Medford's teachers of tomorrow took a trial run Tuesday, leaving their own studies to spend a morning teaching at Jackson Elementary School.
About two dozen South Medford High School students arrived at Jackson at 8 a.m., ready to assume the role of co-teachers in classrooms ranging from kindergarten through sixth grade. This was a hands-on assignment in the "Learners and Learning" Pathway course, geared toward high school sophomores, juniors and seniors who are interested in teaching careers.
High school instructor Sheri Smith floated in and out, observing without comment, while groups of two or three students guided their assigned classrooms through a children's book. She said the experience of teaching others, in addition to inspiring the elementary students, will help her own students learn about themselves.
"What better opportunity to actually try it out and see, 'Is this a path for me?' " she said. "If not, great ― head in a different direction. But do it before you're actually spending large quantities of money on college courses only to discover that you're on the wrong path."
That's the goal of Pathway courses: to allow high school students chances to explore their career interests before graduation. The courses fall into several categories: academics, such as math and English; visual and performing arts; career and technical education; and pre-professional courses, including pre-medical and pre-teaching. They are intended to build on each other throughout a student's high school career. This is the second year they have been in place across Medford high schools.
Smith said the students this year had been learning mostly about lesson planning, and Tuesday's trial run was focused on executing what they'd learned.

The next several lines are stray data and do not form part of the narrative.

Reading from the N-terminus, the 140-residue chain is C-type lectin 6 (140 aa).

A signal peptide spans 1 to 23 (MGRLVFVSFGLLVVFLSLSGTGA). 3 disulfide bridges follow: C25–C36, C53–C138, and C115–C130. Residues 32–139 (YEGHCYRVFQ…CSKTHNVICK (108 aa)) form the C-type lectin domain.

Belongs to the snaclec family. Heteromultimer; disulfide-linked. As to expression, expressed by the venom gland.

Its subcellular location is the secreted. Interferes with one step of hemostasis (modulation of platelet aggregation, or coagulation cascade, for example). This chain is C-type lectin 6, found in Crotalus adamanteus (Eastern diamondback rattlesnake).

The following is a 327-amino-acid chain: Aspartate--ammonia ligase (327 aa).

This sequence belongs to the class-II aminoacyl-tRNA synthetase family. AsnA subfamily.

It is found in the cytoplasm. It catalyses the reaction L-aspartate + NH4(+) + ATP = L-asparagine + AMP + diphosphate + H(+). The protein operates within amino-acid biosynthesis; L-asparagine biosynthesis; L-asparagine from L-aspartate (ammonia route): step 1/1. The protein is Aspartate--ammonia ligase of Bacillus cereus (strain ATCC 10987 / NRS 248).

After reading through the book, the student-teachers led their classes through an art project related to the book. In Amanda Klosterman's first-grade class, sophomores Talia Hutchins and Natasha Vu read "If You Give a Mouse a Cookie," and then showed their charges how to make hats that looked like mouse faces. One or two squeaking elementary students had to be pulled up from the floor.
For some of the high school students, the trip to Jackson had personal significance intertwined with professional. South Medford senior Margaret Johnson attended Jackson, and this was her first time back. In addition, she and her co-teacher, Cheyenne Clement, were both mentored at Kids Unlimited by Brian Ayala, whose class they taught for the morning.
When their lesson was over and the students were outside for recess, Ayala, Johnson and Clement sat in pint-sized chairs around a semi-circular table, and Ayala asked them for their impressions.
Johnson was feeling some hesitation.
"After this, I think that yes, I'd like to teach, but maybe an older age group," she said. "I admire the patience it takes to manage these kids, but I don't know if I have it."
Clement, meanwhile, said she felt affirmed by the time spent in class that morning. She volunteers as a math tutor with this same class for her senior project, so the environment and the students were more familiar.
"It makes me sure that that's what I want to go into," she said.